WASHINGTON, PA (April 10, 2014) – When audiences walk into Washington & Jefferson (W&J) College’s Olin Fine Arts Center Theatre this weekend, they’ll walk straight into the set of “Another Rashomon.”
It’s a staging device Dan Shaw, the writer and director of the student production, hopes will bring audience members into the story and help them draw closer connections between themselves and the characters – characters Shaw described as “relatable, but unlikeable.”
“I’ve always wanted to do this,” said Shaw, Technical Director of Olin Fine Arts Center at W&J. “It really gets the audience closer to the stage. I’m hoping people will come and be entertained by this evening in the theatre. It will be an interesting evening.”
“Another Rashomon” runs Thursday, Friday and Saturday, April 10-12, at 7:30 p.m., with a matinee on April 12 at 2 p.m. The performances are free and open to the public.
The play is inspired by Ryunosuke Akutagowa’s short story “In a Grove,” which retells the same story four times, from four different perspectives. The basic narrative is about a samurai who dies after he and his wife meet a bandit in the woods. But each person retells the story in a different way, and each takes responsibility for the samurai’s death.
The fourth, objective, version of the story reveals the correct portions of each tale, as well as the truth about the characters of each person involved.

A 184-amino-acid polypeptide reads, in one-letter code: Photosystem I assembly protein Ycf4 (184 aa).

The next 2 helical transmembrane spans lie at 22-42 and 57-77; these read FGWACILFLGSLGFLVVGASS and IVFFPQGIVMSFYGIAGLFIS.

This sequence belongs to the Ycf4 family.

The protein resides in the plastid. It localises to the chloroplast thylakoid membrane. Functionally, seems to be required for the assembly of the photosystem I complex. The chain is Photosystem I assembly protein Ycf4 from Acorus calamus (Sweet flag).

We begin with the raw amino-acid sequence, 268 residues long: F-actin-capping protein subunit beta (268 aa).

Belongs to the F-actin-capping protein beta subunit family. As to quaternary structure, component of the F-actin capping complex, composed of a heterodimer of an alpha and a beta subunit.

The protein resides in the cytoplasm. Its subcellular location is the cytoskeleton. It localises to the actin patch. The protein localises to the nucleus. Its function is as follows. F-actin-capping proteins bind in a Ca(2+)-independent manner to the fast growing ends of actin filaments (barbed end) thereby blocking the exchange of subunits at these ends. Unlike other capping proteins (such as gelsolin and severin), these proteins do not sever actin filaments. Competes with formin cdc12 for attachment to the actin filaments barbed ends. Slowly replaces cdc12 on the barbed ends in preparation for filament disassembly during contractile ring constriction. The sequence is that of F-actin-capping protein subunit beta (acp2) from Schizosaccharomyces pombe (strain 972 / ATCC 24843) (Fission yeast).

Shaw chose to frame his play differently from other classic retellings of “Rashomon” to make the story more relatable to college students and to bring the story’s themes of identity and perception to the forefront.
His play tells the tale of four college students tasked with giving a presentation about the story of “Rashomon.” The students have been told at the beginning of the project that one will receive an A+ grade, while another will receive a B, another a C, and another will fail.
Shaw is no stranger to the “Rashomon” tale. In 1998, he adapted and directed a variation of “Rashomon” for children, which was performed during an annual children’s festival at Olin Fine Arts Center. But “Another Rashomon” is not for children, he said.
“There is murder, there is deceit, there are sexual references, there is language,” Shaw said. “There’s some tough subject material, and difficult truths the students discover through the play. But through that, it’s done as a very dark comedy.”
“Rashomon” often is told in a very comedic, unrealistic way, Shaw said, and he hopes the student version will show more honesty. He thinks it will resonate the most with students, because it’s tuned in to their perceptions – but he had a word of warning for all audience members.
“Stick with this show to the end,” he said. “Because nothing is as it seems.”